THE PLANK JUNE 6, 2008
With the primary race finally wrapped up, we asked a few friends of the magazine to consider the type of campaign Barack Obama should run against John McCain. Up here is Ed Kilgore, managing editor of The Democratic Strategist, an online forum.
I agree with virtually all of what my Democratic Strategist colleague and mentor Bill Galston has to say in his essay on Obama's general election campaign. But I'd come at the challenges and opportunities Obama faces from a slightly different perspective.
First of all, in the battle for persuadable swing voters, both candidates have a potentially attractive meta-message. Obama's is that he offers bold and fundamental change, not only from the failed domestic and international policies of the Bush-Cheney administration, but also from the habits of a corrupt and gridlocked Washington. McCain's is that he offers safe if limited change from the political and policy vices of both parties, based on his personal credibility and "maverick" credentials, with a heavy emphasis on the post-9/11 security environment. Both candidates understand this is a "change election," and both also understand the handicaps faced by McCain as a Republican whose signature issue has been an unstinting commitment to "victory" in Iraq.
Entering the general election campaign, Obama needs to recast and rebroadcast his meta-message, which has clearly been eroded by the Jeremiah Wright controversy and the incessant media discussion of his primary campaign struggles, to connect with certain demographic categories of voters (most notably non-college-educated white voters). And at the same time, Obama (with help from his vanquished primary foe, Hillary Clinton) needs to regularly challenge McCain's claim to represent either "safety" or "change" on the full array of issues where voters clearly support Democratic policies.
Team Obama should also recognize that the GOP is promoting two very different and potentially conflicting negative stereotypes of their candidate: He's familiar, in that his supra-partisan and inclusive rhetoric disguises the fact that he's just another Liberal! Liberal! Liberal! Yet he's unfamiliar, representing all sorts of strange, radical, unprecedented forces in America life, from his interracial background to his "radical friends," to his identification with post-Baby Boomer culture.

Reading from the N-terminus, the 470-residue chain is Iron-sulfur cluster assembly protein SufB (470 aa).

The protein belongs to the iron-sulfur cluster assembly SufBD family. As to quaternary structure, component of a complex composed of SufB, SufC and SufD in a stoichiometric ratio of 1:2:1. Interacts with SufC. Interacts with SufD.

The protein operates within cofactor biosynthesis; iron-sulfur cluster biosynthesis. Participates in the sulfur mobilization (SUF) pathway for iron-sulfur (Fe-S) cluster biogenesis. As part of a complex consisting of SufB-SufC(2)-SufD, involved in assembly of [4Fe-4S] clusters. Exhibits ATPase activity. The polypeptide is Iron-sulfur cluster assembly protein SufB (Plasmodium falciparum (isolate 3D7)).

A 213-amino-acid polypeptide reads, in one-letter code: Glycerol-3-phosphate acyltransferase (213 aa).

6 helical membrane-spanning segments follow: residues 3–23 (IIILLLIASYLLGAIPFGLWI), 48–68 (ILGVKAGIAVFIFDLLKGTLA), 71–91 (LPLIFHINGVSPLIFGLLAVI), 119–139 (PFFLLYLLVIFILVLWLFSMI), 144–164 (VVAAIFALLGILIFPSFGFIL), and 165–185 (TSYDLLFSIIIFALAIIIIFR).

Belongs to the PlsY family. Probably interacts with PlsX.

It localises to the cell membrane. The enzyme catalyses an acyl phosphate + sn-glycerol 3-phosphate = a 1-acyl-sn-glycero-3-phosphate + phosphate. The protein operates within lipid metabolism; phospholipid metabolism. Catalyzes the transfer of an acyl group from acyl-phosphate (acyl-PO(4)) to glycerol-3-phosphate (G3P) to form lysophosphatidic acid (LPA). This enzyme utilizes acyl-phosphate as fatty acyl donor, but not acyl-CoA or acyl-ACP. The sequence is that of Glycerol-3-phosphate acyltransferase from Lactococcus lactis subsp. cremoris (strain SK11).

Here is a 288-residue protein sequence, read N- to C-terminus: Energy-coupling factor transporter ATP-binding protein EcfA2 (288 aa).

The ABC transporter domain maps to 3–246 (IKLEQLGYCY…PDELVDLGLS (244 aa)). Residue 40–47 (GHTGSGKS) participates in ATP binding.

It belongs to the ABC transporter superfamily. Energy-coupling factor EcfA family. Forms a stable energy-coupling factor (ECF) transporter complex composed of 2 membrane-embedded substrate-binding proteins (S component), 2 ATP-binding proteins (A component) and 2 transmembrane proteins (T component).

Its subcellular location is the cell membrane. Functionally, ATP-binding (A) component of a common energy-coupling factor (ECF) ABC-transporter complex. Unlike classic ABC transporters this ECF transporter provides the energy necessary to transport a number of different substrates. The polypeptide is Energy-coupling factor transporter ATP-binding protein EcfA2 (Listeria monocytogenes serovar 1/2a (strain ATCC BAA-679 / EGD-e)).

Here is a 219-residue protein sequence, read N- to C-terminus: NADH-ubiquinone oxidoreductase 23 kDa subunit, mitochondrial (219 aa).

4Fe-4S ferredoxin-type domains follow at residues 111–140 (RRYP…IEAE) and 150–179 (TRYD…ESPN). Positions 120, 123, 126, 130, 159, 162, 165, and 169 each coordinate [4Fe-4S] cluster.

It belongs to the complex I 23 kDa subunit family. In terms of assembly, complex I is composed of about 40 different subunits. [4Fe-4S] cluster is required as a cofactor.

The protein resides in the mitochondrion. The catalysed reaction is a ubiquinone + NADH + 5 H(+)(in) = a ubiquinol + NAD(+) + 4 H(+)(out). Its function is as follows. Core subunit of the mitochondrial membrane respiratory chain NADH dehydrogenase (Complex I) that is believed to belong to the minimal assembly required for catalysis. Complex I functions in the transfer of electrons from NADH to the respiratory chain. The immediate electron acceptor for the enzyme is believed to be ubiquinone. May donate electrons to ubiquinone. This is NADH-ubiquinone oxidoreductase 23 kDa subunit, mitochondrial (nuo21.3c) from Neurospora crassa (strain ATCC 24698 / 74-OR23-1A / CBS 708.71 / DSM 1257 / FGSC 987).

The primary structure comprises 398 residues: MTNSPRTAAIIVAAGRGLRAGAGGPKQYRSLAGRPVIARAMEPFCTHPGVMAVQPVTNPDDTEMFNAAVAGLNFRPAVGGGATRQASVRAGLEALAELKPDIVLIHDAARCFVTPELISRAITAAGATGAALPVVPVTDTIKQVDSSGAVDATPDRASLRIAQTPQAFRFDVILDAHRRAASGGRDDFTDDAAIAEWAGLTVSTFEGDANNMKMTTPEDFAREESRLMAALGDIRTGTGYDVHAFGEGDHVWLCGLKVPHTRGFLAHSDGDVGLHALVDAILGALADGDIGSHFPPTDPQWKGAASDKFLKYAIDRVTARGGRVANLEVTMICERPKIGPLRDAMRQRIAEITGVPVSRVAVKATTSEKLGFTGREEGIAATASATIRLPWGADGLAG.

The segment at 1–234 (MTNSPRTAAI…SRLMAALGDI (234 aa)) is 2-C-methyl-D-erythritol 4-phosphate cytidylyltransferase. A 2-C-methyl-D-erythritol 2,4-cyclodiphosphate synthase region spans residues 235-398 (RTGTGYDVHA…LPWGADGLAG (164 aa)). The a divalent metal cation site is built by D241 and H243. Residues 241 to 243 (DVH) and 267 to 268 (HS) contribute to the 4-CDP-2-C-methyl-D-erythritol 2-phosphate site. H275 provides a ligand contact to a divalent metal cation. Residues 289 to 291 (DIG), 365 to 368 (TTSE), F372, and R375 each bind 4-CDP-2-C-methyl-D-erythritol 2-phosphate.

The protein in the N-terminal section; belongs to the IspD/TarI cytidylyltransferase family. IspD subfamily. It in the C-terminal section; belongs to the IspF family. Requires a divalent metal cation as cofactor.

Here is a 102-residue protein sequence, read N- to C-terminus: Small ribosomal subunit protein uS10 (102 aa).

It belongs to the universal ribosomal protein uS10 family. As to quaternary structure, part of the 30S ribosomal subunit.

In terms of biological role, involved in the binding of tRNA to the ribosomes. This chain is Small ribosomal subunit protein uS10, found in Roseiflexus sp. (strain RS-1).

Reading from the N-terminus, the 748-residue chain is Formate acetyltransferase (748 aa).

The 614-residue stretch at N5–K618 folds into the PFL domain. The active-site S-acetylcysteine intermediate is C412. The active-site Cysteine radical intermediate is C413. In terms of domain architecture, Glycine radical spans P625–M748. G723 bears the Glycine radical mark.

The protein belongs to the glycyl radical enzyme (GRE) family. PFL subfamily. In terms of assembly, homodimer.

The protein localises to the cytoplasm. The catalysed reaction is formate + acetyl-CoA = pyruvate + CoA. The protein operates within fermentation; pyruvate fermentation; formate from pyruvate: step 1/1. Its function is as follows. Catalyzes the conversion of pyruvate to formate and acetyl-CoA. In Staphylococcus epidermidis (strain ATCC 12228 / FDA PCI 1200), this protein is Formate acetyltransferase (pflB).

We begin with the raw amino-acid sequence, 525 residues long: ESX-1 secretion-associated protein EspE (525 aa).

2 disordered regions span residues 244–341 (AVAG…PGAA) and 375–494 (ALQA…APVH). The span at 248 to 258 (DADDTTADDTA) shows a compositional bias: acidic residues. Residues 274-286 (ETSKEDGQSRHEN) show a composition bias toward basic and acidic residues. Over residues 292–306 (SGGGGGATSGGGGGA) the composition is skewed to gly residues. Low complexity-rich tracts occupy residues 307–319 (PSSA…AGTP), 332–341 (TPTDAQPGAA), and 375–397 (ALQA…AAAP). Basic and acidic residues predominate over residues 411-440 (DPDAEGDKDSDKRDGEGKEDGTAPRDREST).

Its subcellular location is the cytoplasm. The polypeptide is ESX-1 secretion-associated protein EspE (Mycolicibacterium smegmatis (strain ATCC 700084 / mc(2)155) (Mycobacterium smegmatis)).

While Obama should fight both stereotypes, he should recognize that the second one is probably more politically damaging. This could be the first presidential election since 1964 when a majority of Americans would prefer a Liberal! Liberal! Liberal! to any sort of Republican. He shouldn't be defensive about his progressive principles and platform, and above all, he should not risk letting voters go into Election Day with serious doubts about who he is and what he would do as president. That would be an open door to sentiments ranging from racism to a simple fear of the unknown that could undermine all his built-in advantages in this election. And in terms of making voters comfortable with his identity and core values, he can and should make a special effort to get beyond the Wright controversy and display his own authentic faith and his unusually nuanced understanding of its role in public life. Don't fear the preacher.
Second of all, if only because John McCain will try to narrow the issues landscape to national security, Obama needs to avoid the temptation of changing the subject (an inveterate Democratic habit) and constantly articulate a strong, comprehensive vision of America's security challenges, in which his highly popular views on the Iraq War are part, not parcel. He can definitely do that, with or without help from national security validators, on or off the ticket. But thanks to the dynamics of the primary competition, supplemented by GOP attacks, all the majority of voters know about Obama on national security are his commitment to a speedy withdrawal from Iraq, and his pledge to negotiate with unfriendly states without preconditions. A determination to keep America safe, and specifically to use military force if necessary, should be the first, not the last, words he uses on national security issues.
Finally, Team Obama should fully utilize Obama's rhetorical skills, and the freedom he will enjoy to deploy them. He will be the first Democratic candidate in living memory with a significant financial advantage over the opposition. He will have every opportunity to get his message out and should ignore the boredom and cynicism of the campaign-weary chattering classes about his inspirational rhetoric. Obama's acceptance speech in Denver (on the 45th anniversary of Dr. King's "I Have a Dream" address), will almost certainly be the most observed political speech in, well, history. It will be an unparalleled chance to solidify his identity, his message, and the choices faced by the electorate. It's the sort of opportunity that could move millions of voters. He should seize it.